The International Rules series will not take place this year as the GAA and AFL move to secure a long-term agreement for the hybrid game, writes John Fogarty.
Speaking at the end of last year, former director general Páraic Duffy said he was enthused about the Australians’ support for the series, which returned to a two-test format last year. He also spoke about securing 2018 venues for the competition by February of this year.
However, Croke Park now say 2018 comes too early for the two organisations as they look to securing International Rules’ future and the US is believed to be an integral part of that vision.
The AFL have made no secret of their hopes to bring at least one of the tests Stateside as they believe it would be a significant marketing tool for their own sport. However, there has not been an ability to secure a viable venue.
University of Philadelphia’s home in Franklin Park had been touted as a potential venue for this year before the concluding test in Páirc Uí Chaoimh or Croke Park. Duffy, though, visited the Pennsylvania stadium before Christmas and ruled it out due to the artificial surface. As late as March, the 53,000-capacity venue was still being mentioned as a possibility in the Australian media.
In the same report, it was also suggested New Jersey’s 25,000-capacity Red Bull Arena in Harrison, where Major League Soccer side New York Red Bulls play their home games, was a possibility. However, its pitch dimensions are significantly smaller than the minimum size for an International Rules field - 120 yards x 75 yards compared to 142 x 87.5.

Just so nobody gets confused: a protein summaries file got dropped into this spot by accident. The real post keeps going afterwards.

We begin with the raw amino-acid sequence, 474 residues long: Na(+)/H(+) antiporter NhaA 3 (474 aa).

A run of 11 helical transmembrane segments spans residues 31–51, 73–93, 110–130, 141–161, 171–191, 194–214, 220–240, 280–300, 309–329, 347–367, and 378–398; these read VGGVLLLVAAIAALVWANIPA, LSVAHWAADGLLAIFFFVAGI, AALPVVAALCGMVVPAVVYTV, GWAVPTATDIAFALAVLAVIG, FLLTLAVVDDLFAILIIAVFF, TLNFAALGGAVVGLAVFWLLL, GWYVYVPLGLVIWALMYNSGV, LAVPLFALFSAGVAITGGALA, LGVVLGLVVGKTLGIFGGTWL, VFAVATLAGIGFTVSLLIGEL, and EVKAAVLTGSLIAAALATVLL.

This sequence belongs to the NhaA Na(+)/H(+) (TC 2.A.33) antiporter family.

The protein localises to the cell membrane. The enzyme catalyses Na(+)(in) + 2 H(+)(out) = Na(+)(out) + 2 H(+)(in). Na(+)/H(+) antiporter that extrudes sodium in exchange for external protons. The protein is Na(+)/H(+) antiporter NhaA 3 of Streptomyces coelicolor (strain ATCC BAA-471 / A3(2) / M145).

To stage the game on such a surface would require 12 or 13 a side teams, which the GAA are opposed to.
It is a third postponement for the Rules in recent times but the GAA are convinced the AFL are fully behind the initiative.
“The one thing that was absolutely clear was that they want this to continue,” said Duffy after discussions in Adelaide last November.
“They’re very happy that it’s the All-Australians and they want it to continue so there’s no question of it not going ahead. Gillon’s (McLachlan, AFL CEO) attitude has made that very clear. They feel they’ve cracked the issue of players and who plays. The fact that it’s All-Australian now and that the elite players are selected means they’re very happy with that.”